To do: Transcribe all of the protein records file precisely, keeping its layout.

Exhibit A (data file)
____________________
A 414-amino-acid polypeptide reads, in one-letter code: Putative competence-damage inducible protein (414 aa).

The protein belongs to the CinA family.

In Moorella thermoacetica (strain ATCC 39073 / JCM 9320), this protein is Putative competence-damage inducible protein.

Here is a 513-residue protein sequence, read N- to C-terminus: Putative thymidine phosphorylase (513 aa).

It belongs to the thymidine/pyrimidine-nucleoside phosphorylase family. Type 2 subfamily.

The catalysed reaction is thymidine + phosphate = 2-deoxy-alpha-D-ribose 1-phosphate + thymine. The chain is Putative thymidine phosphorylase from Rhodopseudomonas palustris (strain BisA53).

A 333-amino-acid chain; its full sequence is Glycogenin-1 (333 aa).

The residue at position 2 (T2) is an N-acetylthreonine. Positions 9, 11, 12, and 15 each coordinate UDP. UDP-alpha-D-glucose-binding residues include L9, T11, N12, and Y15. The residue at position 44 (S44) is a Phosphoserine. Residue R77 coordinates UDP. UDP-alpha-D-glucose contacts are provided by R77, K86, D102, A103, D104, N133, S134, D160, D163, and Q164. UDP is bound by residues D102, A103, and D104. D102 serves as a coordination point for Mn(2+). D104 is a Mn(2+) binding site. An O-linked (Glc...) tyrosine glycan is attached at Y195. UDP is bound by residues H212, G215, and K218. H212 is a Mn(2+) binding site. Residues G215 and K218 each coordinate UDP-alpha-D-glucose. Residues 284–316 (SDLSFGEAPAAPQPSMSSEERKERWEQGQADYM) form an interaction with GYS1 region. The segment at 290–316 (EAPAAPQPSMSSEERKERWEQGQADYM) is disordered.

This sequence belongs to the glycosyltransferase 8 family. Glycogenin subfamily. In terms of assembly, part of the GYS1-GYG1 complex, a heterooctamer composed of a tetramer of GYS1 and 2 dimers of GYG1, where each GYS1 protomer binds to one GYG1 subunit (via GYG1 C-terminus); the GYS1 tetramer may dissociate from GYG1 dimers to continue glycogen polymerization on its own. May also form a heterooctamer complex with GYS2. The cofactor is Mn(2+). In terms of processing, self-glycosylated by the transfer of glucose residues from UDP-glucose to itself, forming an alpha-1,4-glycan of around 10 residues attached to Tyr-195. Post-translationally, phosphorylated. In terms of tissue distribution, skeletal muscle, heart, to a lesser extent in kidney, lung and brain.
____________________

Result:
A 414-amino-acid polypeptide reads, in one-letter code: Putative competence-damage inducible protein (414 aa).

The protein belongs to the CinA family.

In Moorella thermoacetica (strain ATCC 39073 / JCM 9320), this protein is Putative competence-damage inducible protein.

Here is a 513-residue protein sequence, read N- to C-terminus: Putative thymidine phosphorylase (513 aa).

It belongs to the thymidine/pyrimidine-nucleoside phosphorylase family. Type 2 subfamily.

The catalysed reaction is thymidine + phosphate = 2-deoxy-alpha-D-ribose 1-phosphate + thymine. The chain is Putative thymidine phosphorylase from Rhodopseudomonas palustris (strain BisA53).

A 333-amino-acid chain; its full sequence is Glycogenin-1 (333 aa).

The residue at position 2 (T2) is an N-acetylthreonine. Positions 9, 11, 12, and 15 each coordinate UDP. UDP-alpha-D-glucose-binding residues include L9, T11, N12, and Y15. The residue at position 44 (S44) is a Phosphoserine. Residue R77 coordinates UDP. UDP-alpha-D-glucose contacts are provided by R77, K86, D102, A103, D104, N133, S134, D160, D163, and Q164. UDP is bound by residues D102, A103, and D104. D102 serves as a coordination point for Mn(2+). D104 is a Mn(2+) binding site. An O-linked (Glc...) tyrosine glycan is attached at Y195. UDP is bound by residues H212, G215, and K218. H212 is a Mn(2+) binding site. Residues G215 and K218 each coordinate UDP-alpha-D-glucose. Residues 284–316 (SDLSFGEAPAAPQPSMSSEERKERWEQGQADYM) form an interaction with GYS1 region. The segment at 290–316 (EAPAAPQPSMSSEERKERWEQGQADYM) is disordered.

This sequence belongs to the glycosyltransferase 8 family. Glycogenin subfamily. In terms of assembly, part of the GYS1-GYG1 complex, a heterooctamer composed of a tetramer of GYS1 and 2 dimers of GYG1, where each GYS1 protomer binds to one GYG1 subunit (via GYG1 C-terminus); the GYS1 tetramer may dissociate from GYG1 dimers to continue glycogen polymerization on its own. May also form a heterooctamer complex with GYS2. The cofactor is Mn(2+). In terms of processing, self-glycosylated by the transfer of glucose residues from UDP-glucose to itself, forming an alpha-1,4-glycan of around 10 residues attached to Tyr-195. Post-translationally, phosphorylated. In terms of tissue distribution, skeletal muscle, heart, to a lesser extent in kidney, lung and brain.